GCSB head knew of surveillance
Hugh Wolfensohn (3 News file)
The Government spy agency has confirmed knowledge of its surveillance of internet piracy-accused Kim Dotcom went right to the top of the organisation.
The Government Communications Security Bureau (GCSB) admitted in September that its surveillance of Dotcom, ahead of his arrest in January, was illegal, because he is a New Zealand resident.
By law, it cannot spy on New Zealand citizens or residents.
In response to a request from Radio New Zealand, under the Official Information Act, the GCSB said its acting director at the time, Hugh Wolfensohn, knew about the surveillance.
Mr Wolfensohn, who has been with the GCSB for at least 16 years in senior positions, including head of corporate relations and chief legal adviser, is understood to be on gardening leave and facing the sack over the debacle.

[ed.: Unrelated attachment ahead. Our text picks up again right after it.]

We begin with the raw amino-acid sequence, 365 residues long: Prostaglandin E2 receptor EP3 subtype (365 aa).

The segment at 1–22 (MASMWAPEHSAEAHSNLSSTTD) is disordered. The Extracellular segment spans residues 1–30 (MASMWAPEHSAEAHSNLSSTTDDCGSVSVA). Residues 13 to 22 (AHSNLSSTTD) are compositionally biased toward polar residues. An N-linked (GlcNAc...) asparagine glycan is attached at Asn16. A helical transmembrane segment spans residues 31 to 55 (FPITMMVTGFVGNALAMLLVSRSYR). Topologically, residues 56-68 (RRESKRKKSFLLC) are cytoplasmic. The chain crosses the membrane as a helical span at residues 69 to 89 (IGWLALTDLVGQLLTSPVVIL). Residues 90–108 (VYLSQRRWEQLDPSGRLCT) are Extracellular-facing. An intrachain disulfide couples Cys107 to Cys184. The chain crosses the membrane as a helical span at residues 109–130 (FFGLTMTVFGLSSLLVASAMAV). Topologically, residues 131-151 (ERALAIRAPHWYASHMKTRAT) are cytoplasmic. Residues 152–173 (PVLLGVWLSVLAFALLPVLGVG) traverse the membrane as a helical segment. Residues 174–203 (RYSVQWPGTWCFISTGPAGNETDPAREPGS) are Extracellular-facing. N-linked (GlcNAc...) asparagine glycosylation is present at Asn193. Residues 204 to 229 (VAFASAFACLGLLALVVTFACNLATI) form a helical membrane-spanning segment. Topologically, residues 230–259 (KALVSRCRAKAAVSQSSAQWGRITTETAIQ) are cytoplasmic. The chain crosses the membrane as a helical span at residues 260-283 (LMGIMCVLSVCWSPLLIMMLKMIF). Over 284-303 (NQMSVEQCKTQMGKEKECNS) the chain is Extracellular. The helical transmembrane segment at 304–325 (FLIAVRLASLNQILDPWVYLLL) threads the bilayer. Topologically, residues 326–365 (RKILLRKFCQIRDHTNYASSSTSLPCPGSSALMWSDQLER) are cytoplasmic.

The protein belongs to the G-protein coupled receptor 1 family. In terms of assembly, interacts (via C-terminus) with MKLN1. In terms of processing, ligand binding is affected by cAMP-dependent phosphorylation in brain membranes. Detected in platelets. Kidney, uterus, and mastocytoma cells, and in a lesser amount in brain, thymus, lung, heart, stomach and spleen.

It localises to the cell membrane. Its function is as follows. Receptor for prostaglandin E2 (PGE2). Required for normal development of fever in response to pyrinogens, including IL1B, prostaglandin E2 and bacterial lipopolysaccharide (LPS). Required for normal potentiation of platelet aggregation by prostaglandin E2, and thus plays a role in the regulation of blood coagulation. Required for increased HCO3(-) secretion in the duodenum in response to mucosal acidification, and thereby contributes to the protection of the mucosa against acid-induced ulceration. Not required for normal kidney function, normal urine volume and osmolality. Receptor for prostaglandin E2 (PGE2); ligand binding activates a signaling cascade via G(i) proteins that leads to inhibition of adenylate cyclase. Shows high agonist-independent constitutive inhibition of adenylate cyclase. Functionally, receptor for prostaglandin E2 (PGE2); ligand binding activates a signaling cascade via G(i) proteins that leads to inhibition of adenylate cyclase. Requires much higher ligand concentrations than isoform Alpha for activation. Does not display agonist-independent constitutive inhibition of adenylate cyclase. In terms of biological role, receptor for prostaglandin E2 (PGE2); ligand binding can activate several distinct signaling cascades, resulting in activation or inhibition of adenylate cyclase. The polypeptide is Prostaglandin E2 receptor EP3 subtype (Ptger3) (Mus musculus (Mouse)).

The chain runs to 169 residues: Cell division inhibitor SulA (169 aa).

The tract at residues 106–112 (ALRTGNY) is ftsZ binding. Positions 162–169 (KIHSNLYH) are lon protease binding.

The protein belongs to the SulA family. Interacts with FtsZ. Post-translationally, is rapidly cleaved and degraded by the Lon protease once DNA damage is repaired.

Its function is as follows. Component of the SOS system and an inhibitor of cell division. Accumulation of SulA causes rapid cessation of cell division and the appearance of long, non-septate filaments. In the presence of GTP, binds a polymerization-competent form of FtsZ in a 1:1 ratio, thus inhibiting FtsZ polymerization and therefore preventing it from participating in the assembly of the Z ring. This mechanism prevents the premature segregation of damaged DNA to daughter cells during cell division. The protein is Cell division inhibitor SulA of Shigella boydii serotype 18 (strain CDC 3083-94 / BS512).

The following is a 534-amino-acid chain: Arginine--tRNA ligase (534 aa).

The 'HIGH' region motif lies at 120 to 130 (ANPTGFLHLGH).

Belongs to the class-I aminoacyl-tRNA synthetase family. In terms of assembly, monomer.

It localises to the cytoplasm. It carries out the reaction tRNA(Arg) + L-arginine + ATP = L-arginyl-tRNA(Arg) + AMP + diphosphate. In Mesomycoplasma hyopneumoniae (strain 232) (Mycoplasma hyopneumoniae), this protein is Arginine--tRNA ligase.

Current director Ian Fletcher would not say how many other staff knew about the operation, saying that could jeopardise future operations by the agency.
The GCSB maintains it became aware only on September 12 that its surveillance was illegal, despite media reports almost immediately after Dotcom's arrest saying he and one of his co-accused were New Zealand residents.
Police were also given information from Immigration New Zealand in December last year, stating that Dotcom was a New Zealand resident.
Mr Fletcher says the GCSB communicated only with police, particularly the Organised and Financial Crime Agency (Ofcanz) - an indication the agency did not communicate with the FBI about its surveillance.
After it discovered the illegality of the surveillance, the GCSB contacted the Department of Prime Minister and Cabinet, the Inspector General of Intelligence and Security, and Crown Law.
It withheld the content of those communications on the basis it might prejudice national security or the maintenance of law, or legal privilege.
Police last month announced a team of senior police investigators will deal with a complaint from the Green Party about the GCSB's illegal surveillance, with an initial report due by November 15.